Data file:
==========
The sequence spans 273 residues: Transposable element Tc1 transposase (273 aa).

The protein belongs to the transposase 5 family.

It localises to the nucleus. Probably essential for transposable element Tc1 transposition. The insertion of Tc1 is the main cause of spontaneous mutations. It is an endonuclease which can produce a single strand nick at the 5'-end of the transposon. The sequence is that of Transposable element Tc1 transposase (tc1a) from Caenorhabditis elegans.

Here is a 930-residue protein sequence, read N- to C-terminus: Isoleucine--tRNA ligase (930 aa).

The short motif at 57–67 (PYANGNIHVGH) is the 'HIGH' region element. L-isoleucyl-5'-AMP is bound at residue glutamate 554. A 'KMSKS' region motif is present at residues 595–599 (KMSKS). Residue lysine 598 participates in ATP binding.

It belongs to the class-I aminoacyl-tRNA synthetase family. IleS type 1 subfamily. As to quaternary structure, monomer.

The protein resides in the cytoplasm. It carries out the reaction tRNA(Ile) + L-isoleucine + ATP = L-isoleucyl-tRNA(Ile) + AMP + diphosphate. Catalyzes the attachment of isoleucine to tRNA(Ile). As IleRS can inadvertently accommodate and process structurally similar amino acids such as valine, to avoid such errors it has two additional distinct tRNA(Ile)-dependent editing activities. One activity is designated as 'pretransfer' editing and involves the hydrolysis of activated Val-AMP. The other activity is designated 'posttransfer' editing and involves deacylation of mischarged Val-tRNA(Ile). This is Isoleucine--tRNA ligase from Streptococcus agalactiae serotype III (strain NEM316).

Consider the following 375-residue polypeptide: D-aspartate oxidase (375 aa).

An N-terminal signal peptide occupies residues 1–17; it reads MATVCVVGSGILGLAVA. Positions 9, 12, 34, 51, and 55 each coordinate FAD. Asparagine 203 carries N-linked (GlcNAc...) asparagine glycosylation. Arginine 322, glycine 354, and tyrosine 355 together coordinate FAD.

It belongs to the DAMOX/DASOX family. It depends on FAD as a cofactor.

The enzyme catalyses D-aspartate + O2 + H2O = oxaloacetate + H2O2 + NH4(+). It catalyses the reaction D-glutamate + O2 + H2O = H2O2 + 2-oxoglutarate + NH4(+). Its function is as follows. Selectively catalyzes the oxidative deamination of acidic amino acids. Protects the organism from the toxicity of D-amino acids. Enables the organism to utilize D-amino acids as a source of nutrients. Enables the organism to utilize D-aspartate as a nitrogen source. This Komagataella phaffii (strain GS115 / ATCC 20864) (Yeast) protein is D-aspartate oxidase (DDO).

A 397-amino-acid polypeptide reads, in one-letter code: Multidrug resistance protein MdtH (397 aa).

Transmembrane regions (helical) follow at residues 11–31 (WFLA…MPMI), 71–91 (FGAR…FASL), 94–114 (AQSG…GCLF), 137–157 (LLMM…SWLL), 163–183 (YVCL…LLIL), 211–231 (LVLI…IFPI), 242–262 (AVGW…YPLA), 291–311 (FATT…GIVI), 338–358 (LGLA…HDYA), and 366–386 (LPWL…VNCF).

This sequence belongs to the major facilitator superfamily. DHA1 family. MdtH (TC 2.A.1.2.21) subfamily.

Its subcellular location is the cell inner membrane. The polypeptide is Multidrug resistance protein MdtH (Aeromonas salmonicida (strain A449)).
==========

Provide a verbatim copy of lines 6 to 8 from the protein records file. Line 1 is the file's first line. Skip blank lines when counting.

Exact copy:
It belongs to the class-I aminoacyl-tRNA synthetase family. IleS type 1 subfamily. As to quaternary structure, monomer.

The protein resides in the cytoplasm. It carries out the reaction tRNA(Ile) + L-isoleucine + ATP = L-isoleucyl-tRNA(Ile) + AMP + diphosphate. Catalyzes the attachment of isoleucine to tRNA(Ile). As IleRS can inadvertently accommodate and process structurally similar amino acids such as valine, to avoid such errors it has two additional distinct tRNA(Ile)-dependent editing activities. One activity is designated as 'pretransfer' editing and involves the hydrolysis of activated Val-AMP. The other activity is designated 'posttransfer' editing and involves deacylation of mischarged Val-tRNA(Ile). This is Isoleucine--tRNA ligase from Streptococcus agalactiae serotype III (strain NEM316).

Consider the following 375-residue polypeptide: D-aspartate oxidase (375 aa).